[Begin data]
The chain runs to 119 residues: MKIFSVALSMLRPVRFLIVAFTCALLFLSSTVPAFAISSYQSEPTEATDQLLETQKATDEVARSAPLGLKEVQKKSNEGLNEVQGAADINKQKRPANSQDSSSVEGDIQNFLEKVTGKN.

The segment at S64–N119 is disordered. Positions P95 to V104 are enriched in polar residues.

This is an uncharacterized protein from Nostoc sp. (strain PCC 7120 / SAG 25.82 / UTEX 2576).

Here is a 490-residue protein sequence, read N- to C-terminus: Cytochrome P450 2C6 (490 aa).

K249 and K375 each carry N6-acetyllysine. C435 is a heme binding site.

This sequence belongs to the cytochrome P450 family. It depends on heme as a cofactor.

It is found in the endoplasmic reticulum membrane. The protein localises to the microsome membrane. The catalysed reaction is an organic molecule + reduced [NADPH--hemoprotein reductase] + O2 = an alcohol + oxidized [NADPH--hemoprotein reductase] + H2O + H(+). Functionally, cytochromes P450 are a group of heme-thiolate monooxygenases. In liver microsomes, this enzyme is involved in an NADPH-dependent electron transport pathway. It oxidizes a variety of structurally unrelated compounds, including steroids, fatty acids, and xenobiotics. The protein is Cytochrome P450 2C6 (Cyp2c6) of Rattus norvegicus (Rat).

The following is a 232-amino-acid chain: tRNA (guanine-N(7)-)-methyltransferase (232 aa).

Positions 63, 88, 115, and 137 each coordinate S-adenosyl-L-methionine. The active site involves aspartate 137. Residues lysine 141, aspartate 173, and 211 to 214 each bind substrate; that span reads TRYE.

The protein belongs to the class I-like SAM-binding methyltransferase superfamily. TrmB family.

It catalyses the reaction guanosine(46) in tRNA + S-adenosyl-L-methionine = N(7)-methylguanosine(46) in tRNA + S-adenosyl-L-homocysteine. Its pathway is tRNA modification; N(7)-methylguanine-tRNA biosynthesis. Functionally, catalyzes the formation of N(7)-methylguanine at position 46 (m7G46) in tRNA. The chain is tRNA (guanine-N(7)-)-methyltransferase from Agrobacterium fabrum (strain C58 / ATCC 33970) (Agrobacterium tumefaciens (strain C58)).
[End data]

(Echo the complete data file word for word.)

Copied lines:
The chain runs to 119 residues: MKIFSVALSMLRPVRFLIVAFTCALLFLSSTVPAFAISSYQSEPTEATDQLLETQKATDEVARSAPLGLKEVQKKSNEGLNEVQGAADINKQKRPANSQDSSSVEGDIQNFLEKVTGKN.

The segment at S64–N119 is disordered. Positions P95 to V104 are enriched in polar residues.

This is an uncharacterized protein from Nostoc sp. (strain PCC 7120 / SAG 25.82 / UTEX 2576).

Here is a 490-residue protein sequence, read N- to C-terminus: Cytochrome P450 2C6 (490 aa).

K249 and K375 each carry N6-acetyllysine. C435 is a heme binding site.

This sequence belongs to the cytochrome P450 family. It depends on heme as a cofactor.

It is found in the endoplasmic reticulum membrane. The protein localises to the microsome membrane. The catalysed reaction is an organic molecule + reduced [NADPH--hemoprotein reductase] + O2 = an alcohol + oxidized [NADPH--hemoprotein reductase] + H2O + H(+). Functionally, cytochromes P450 are a group of heme-thiolate monooxygenases. In liver microsomes, this enzyme is involved in an NADPH-dependent electron transport pathway. It oxidizes a variety of structurally unrelated compounds, including steroids, fatty acids, and xenobiotics. The protein is Cytochrome P450 2C6 (Cyp2c6) of Rattus norvegicus (Rat).

The following is a 232-amino-acid chain: tRNA (guanine-N(7)-)-methyltransferase (232 aa).

Positions 63, 88, 115, and 137 each coordinate S-adenosyl-L-methionine. The active site involves aspartate 137. Residues lysine 141, aspartate 173, and 211 to 214 each bind substrate; that span reads TRYE.

The protein belongs to the class I-like SAM-binding methyltransferase superfamily. TrmB family.

It catalyses the reaction guanosine(46) in tRNA + S-adenosyl-L-methionine = N(7)-methylguanosine(46) in tRNA + S-adenosyl-L-homocysteine. Its pathway is tRNA modification; N(7)-methylguanine-tRNA biosynthesis. Functionally, catalyzes the formation of N(7)-methylguanine at position 46 (m7G46) in tRNA. The chain is tRNA (guanine-N(7)-)-methyltransferase from Agrobacterium fabrum (strain C58 / ATCC 33970) (Agrobacterium tumefaciens (strain C58)).